Archive for June, 2015

June 11, 2015

Money Is Never the Problem

by Ed Chasteen

I learned this that summer on a bicycle. On May 16 that year I set off from Disney World in Orlando, Florida, intending to ride, by myself and without money, to Seattle, Washington and down to Disneyland in Anaheim, California.

I was 51 years old. I had grown up in the church. I was teaching sociology and anthropology at William Jewell College. From my years in the church and on the faculty of a church-related college, I had come to believe that inside every person on the planet there is a spark of goodness and genius, and my job was to breathe on that spark until it burst into flame, lighting our way together and warming us all.

I believed this when I was 51. I had read it. I had talked to people who lived it. But was it real? Could I know it? How?

Get on a bicycle. Go alone. Take no money. Ride coast to coast across America. Tell everyone you meet that you’re looking for goodness and genius. Ask them for exactly what you need at that moment: a sandwich, a drink of water, a bed for the night. And KNOW that they cannot say NO.

You have no idea how dumb this whole idea seemed to me. I have no good explanation of where this idea came from. But when it came, it would not leave. It took over. I could not quit talking to people about it. Total strangers even. And as we talked, unplanned words came out of my mouth that made no sense to me, making this crazy idea even more crazy. I promised not to spend even a penny for the bicycle I would need and to get a million dollar insurance for free so my wife would be taken care of if I were killed and to get free airline tickets to take my bicycle and me to Orlando to begin my ride and bring me home from Anaheim when my ride was over.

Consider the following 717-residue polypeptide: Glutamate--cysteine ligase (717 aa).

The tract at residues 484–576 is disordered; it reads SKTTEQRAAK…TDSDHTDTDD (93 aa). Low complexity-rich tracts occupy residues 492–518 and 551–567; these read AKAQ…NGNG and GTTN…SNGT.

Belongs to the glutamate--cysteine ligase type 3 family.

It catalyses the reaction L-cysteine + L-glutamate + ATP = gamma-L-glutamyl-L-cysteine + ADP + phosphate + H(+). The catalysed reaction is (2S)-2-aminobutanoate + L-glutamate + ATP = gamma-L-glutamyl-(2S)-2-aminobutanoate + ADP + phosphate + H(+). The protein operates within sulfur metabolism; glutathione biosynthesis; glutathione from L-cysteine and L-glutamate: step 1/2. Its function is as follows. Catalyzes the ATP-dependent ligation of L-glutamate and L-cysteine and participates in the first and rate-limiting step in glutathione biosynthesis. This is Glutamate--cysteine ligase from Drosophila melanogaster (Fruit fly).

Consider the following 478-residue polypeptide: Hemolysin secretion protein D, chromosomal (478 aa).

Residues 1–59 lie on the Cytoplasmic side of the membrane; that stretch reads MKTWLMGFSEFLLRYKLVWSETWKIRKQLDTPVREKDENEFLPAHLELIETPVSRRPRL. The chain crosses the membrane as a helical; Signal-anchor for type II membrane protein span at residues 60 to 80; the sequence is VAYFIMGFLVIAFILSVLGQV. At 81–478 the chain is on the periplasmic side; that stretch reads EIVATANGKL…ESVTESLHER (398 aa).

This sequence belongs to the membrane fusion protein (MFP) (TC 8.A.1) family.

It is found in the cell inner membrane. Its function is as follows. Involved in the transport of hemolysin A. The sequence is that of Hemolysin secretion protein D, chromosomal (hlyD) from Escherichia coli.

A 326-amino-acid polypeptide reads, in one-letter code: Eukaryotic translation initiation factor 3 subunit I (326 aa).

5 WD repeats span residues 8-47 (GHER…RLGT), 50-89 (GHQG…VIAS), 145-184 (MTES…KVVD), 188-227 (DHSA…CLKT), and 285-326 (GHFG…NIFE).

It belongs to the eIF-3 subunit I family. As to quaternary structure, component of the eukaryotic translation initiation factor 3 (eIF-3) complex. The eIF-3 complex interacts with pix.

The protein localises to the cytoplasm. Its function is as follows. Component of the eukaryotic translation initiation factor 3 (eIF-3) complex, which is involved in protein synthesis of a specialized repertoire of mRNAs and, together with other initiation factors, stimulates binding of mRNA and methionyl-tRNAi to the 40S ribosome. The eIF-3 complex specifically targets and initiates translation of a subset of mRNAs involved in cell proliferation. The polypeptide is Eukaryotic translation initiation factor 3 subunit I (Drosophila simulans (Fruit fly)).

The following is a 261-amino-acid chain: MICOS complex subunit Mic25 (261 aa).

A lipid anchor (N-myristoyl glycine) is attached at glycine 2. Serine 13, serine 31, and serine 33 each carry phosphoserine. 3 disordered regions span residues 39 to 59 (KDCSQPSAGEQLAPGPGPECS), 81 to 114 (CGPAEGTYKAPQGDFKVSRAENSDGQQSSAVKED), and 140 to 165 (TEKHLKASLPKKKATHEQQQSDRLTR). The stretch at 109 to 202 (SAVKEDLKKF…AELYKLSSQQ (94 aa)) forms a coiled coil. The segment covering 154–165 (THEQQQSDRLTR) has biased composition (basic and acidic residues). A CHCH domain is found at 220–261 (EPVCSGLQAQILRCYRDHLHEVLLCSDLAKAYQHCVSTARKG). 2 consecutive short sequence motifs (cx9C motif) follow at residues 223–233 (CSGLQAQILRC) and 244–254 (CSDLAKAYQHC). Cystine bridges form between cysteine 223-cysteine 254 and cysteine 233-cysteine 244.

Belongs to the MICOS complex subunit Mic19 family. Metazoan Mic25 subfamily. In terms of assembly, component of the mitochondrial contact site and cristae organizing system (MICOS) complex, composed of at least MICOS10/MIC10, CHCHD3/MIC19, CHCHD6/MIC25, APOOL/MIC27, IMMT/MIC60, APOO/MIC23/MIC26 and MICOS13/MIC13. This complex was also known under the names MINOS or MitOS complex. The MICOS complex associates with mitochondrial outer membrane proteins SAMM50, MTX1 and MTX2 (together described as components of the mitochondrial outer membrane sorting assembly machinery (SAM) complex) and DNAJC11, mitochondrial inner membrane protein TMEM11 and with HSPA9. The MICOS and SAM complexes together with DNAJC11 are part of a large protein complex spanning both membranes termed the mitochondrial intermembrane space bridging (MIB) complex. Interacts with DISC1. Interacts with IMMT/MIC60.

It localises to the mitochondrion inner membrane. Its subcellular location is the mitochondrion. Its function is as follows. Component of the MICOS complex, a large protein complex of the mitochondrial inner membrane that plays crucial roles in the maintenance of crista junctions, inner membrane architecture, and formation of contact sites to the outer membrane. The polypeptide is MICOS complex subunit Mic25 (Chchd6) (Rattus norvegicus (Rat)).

From May 16 when I pedaled away from Epcot Center at Disney World until I arrived on August 27 at Disneyland, I had no money and none of the more than 500 people I asked ever said no. On three occasions when I asked for a sandwich, the person I asked gave me money. The first time that happened, I had money left when I went to bed. The next morning I felt strange but could not figure out why. When twice more and days apart I was given money, I woke up the next morning with that same strange uneasiness.

Having money was the problem! A time or two after that someone slipped me money. I promptly gave it away; the uneasiness never returned.

Without money I had to talk to everyone I met and explain my self, my need and my purpose in no more than three short sentences. Money made me independent of people, took away my need, interfered with my purpose and set my sense of self adrift.

Ideas and ideals attract support. After only a few days on the road, alone and without money, telling everyone I met about the spark of goodness and genius I see in ever person and never being told no when I explained my need, I understood that money is never the problem. Ideas and ideals are all you need. The means to make them real will always come.

Money is a medium. It is not the message. We now want to help Nepal earthquake survivors. Our ideas and ideals will attract the necessary support. Including money.

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June 8, 2015

Volunteering at the KC Rep

by Ed Chasteen

Who knew that telling people where to go could be so well received? “Where is door three?” “Is this will call?” “Where is the restroom?” “When can we go inside?” “Have you seen this?” “Is it okay to park there?” “Where do I get a listening device?” “Where is my seat?”

And to have telling people where to go as prelude to August Wilson’s Pittsburg neighborhood, Nazi Germany’s Cabaret, Nathan Lois Jackson’s Kansas City, Kansas kitchen table, Tiny Tim’s Christmas dinner. To be mesmerized by Metamorphisis. To play 42 again around a yellow formica dining table. To come on a given Saturday evening to the UMKC campus and on another to the Block Building downtown, each time to be transported heart, mind and soul for a too-brief magical moment to that necessary place we can otherwise never go, which we might otherwise never even know we need.

To mingle with the staff and other volunteers for an hour before the curtain comes up and the story begins, to stuff programs and ready ourselves as the doors open and those eager to visit another time and place and people take their places. The lights go down. And we see what outside the now closed doors we do not. The darkness out there is blinding.

This is my payment for being a volunteer. Over payment it is. And addictive.